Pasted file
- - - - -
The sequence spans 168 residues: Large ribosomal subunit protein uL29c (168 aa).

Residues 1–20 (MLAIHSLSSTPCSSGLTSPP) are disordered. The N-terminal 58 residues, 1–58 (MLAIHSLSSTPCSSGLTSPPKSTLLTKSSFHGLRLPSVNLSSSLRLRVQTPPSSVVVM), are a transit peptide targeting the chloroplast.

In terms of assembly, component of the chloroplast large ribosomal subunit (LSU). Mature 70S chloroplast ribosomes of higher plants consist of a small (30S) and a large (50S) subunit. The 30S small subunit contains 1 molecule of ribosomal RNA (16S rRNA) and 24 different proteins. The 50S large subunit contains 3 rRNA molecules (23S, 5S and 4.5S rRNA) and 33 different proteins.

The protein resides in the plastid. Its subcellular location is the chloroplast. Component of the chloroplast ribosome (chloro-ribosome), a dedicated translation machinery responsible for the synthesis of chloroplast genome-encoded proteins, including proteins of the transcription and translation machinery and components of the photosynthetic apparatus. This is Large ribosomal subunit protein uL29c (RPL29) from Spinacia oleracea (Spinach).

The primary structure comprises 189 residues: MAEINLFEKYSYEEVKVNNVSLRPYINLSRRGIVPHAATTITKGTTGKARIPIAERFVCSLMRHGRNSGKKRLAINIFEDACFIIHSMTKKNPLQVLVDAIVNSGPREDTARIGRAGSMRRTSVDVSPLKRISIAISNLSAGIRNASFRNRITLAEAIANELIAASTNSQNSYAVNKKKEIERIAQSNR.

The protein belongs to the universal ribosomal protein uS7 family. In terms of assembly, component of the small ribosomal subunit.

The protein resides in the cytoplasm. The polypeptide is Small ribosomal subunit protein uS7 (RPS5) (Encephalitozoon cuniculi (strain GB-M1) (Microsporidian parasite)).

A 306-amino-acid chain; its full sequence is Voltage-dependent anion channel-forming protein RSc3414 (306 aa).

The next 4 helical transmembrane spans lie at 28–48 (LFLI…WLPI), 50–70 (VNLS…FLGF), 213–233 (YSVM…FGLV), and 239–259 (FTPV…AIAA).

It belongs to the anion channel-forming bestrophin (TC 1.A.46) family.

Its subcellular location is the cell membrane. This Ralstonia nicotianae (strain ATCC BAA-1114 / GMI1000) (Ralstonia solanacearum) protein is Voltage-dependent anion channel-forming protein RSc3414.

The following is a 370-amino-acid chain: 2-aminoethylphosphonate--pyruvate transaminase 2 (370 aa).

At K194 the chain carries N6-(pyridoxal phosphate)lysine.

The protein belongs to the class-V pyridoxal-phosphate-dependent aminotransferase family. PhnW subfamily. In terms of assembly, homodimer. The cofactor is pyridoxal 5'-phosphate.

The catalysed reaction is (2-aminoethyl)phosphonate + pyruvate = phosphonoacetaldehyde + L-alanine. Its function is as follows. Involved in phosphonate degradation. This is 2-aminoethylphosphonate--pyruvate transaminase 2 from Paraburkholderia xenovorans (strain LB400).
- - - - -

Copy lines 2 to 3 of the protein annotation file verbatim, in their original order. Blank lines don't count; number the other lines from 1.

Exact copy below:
Residues 1–20 (MLAIHSLSSTPCSSGLTSPP) are disordered. The N-terminal 58 residues, 1–58 (MLAIHSLSSTPCSSGLTSPPKSTLLTKSSFHGLRLPSVNLSSSLRLRVQTPPSSVVVM), are a transit peptide targeting the chloroplast.

In terms of assembly, component of the chloroplast large ribosomal subunit (LSU). Mature 70S chloroplast ribosomes of higher plants consist of a small (30S) and a large (50S) subunit. The 30S small subunit contains 1 molecule of ribosomal RNA (16S rRNA) and 24 different proteins. The 50S large subunit contains 3 rRNA molecules (23S, 5S and 4.5S rRNA) and 33 different proteins.